Most of what you see as freedom is de Kooning.
Gagosian London is pleased to present Farewell Bill, an exhibition of new paintings by Georg Baselitz.
Seeking to expand the scope of traditional representation in art, Baselitz has constantly revisited and reimagined his chosen subjects over time. In this new series, he co-opts figuration as a vehicle for expression in energized, intuitively painted self-portraits—a new approach in his persistent subversion of the painted subject. Marking a clear departure from the retrospective impulses of the Remix paintings of the past decade, these vibrant new works focus afresh on the affirmative act of painting.
Baselitz intentionally deprived himself of any overview of the works while in progress, rapidly painting each section of the canvas on the floor, then moving over to the next. Impressions of paint cans and footprints are traces of this process while each brushstroke records a decisive action. Titled with variations on the phrase Willem raucht nicht mehr (which translates literally as “Willem’s no longer smoking” and figuratively as “Willem’s no more” or “Farewell Willem”), these color-rich, instinctively painted self-portraits pay direct homage to the gestural figures of Willem de Kooning, whose primal paintings Woman I and Woman II Baselitz encountered as a student in 1958. Bursts of pure red, yellow, blue, and green echo de Kooning’s abstract paintings of the 1970s, five of which were presented alongside Baselitz’s early work in the pivotal 1981 exhibition A New Spirit in Painting at the Royal Academy in London.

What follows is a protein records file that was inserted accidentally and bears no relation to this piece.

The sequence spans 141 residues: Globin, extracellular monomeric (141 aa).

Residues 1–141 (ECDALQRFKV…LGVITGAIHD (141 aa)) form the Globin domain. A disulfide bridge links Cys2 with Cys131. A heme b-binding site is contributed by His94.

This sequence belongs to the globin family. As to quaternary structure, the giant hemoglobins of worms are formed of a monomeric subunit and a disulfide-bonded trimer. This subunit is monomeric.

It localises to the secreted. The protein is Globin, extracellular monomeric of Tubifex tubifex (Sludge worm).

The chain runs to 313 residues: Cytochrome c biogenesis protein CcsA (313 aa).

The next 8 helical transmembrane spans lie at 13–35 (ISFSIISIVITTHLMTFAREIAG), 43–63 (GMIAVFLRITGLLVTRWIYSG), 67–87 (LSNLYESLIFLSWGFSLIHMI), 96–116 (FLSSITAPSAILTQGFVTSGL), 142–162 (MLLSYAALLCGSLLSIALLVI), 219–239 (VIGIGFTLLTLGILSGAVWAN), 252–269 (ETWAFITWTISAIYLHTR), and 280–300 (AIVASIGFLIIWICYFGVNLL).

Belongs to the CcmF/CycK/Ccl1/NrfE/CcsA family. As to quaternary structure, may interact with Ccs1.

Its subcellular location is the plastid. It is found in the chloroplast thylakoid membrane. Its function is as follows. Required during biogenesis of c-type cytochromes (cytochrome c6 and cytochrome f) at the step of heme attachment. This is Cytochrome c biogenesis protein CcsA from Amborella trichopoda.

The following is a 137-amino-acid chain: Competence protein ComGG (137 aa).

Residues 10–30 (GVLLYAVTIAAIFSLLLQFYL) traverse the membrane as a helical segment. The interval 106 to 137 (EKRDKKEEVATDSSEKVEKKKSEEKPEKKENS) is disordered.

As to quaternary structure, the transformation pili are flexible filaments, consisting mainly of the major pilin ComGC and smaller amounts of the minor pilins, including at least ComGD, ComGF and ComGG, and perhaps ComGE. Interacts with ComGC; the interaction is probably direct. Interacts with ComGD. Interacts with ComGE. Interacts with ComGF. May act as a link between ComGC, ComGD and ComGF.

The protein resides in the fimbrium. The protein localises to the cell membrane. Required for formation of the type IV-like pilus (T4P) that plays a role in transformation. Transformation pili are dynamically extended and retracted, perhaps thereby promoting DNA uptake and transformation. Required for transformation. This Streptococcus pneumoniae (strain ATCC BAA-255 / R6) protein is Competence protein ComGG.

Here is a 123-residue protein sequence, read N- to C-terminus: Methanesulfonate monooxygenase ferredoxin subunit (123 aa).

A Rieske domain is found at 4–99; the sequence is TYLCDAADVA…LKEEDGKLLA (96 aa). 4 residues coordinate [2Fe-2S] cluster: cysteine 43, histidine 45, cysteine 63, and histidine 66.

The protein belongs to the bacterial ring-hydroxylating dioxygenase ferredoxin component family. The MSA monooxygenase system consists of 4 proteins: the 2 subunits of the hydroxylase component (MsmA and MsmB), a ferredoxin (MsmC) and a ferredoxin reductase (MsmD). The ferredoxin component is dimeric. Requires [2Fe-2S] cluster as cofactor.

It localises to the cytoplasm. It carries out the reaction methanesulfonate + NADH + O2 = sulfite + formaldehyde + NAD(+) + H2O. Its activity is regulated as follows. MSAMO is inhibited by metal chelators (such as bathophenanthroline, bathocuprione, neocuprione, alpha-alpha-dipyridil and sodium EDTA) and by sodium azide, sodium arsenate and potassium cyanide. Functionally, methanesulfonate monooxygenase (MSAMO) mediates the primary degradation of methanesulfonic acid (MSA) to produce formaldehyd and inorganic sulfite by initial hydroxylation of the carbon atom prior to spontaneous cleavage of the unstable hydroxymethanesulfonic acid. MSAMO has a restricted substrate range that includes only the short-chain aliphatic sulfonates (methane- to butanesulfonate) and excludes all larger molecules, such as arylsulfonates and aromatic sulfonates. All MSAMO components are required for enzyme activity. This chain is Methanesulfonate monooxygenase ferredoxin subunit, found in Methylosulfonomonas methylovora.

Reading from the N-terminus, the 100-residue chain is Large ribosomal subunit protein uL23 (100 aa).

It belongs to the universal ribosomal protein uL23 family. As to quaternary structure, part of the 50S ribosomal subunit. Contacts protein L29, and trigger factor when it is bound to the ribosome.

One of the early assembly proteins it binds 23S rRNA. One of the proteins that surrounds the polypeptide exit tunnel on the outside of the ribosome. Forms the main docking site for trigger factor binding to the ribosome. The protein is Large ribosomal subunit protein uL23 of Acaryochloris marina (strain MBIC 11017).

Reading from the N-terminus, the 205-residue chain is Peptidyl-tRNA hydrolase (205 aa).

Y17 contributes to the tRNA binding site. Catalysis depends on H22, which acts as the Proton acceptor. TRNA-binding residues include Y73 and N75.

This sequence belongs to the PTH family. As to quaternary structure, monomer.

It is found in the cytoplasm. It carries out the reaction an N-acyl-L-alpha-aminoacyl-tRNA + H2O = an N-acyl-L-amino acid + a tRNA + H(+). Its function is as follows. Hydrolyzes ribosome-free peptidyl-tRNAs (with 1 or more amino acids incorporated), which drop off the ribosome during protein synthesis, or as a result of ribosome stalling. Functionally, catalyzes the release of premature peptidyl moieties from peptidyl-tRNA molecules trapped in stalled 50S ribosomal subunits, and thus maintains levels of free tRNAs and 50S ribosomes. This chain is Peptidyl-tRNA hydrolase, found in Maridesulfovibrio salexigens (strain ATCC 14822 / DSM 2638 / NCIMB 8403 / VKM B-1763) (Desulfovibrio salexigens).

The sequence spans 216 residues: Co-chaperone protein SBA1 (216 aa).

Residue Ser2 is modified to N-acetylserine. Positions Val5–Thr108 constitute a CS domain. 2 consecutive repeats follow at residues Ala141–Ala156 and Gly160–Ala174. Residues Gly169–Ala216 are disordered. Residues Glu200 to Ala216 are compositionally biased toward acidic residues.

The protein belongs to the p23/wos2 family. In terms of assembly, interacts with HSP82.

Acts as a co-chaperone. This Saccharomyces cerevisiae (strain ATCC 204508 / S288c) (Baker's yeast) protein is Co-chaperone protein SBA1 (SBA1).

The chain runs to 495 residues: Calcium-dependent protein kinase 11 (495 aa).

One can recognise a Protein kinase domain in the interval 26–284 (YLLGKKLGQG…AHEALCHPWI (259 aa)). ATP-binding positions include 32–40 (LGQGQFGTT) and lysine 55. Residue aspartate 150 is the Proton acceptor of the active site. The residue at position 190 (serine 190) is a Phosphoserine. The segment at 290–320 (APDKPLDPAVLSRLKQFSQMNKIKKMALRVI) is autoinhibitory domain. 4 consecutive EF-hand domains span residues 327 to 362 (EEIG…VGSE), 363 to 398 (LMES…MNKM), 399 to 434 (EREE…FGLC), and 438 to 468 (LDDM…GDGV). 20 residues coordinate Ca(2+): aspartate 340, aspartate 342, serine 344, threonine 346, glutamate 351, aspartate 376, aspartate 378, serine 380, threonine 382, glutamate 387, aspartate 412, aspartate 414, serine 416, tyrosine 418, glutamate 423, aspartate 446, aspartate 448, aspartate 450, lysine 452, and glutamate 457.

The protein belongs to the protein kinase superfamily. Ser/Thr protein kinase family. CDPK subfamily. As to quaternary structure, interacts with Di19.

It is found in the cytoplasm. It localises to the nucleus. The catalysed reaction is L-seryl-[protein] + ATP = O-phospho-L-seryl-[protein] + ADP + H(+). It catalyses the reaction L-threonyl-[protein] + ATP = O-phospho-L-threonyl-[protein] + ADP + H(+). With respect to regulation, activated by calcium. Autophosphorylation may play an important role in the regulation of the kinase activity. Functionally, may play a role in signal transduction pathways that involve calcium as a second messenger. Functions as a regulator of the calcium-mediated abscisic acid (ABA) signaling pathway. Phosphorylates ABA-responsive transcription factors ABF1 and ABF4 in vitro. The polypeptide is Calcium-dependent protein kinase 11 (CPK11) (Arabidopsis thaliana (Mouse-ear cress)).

Like de Kooning’s paintings of the period, Baselitz’s new works are characterized by a watercolor-like fluidity, achieved through the thinning of oil paints with turpentine and their swift, loose application. Riffs on his own likeness transcend representation, imparting sublime moments of intuition and sheer physicality. Consistent with his established formal vocabulary that works to disrupt the painted subject both visually and symbolically, he repeatedly portrays himself upside down, wearing a cap marked “ZERO” (the name of his paint supplier). Silhouettes are conveyed in the thin, intertwining lines of a reed brush, while explosive color fields reveal new painterly atmospheres, echoing the combative dimensions of de Kooning’s paintings. By charging his own figurative investigations with the raw exuberance of Abstract Expressionism, Baselitz reinvigorates the august tradition of self-portraiture with bright, impulsive energies.
Visions of the Self: Jenny Saville on Rembrandt
Jenny Saville reveals the process behind her new self-portrait, painted in response to Rembrandt’s masterpiece Self-Portrait with Two Circles.
Gagosian Quarterly Summer 2019
The Summer 2019 issue of Gagosian Quarterly is now available, featuring a detail from Afrylic by Ellen Gallagher on its cover.
Georg Baselitz speaks with Sir Norman Rosenthal on the subject of his latest work. The two discuss these paintings, all depictions of self-portraits by artists from the past and present, and what it means to pay homage.
Morgan Falconer visits the artist’s studio outside Munich to learn more about his newest paintings, a series entitled Devotion.
Gagosian Quarterly Spring 2019
The Spring 2019 issue of Gagosian Quarterly is now available, featuring Red Pot with Lute Player #2 by Jonas Wood on its cover.
March 12–May 2, 2020
Extended through March 23, 2019
January 24–March 23, 2019
555 West 24th Street, New York
Recent Works on Paper
February 8–March 24, 2017
Jumping Over My Shadow
September 20–October 29, 2016
West 21st Street, New York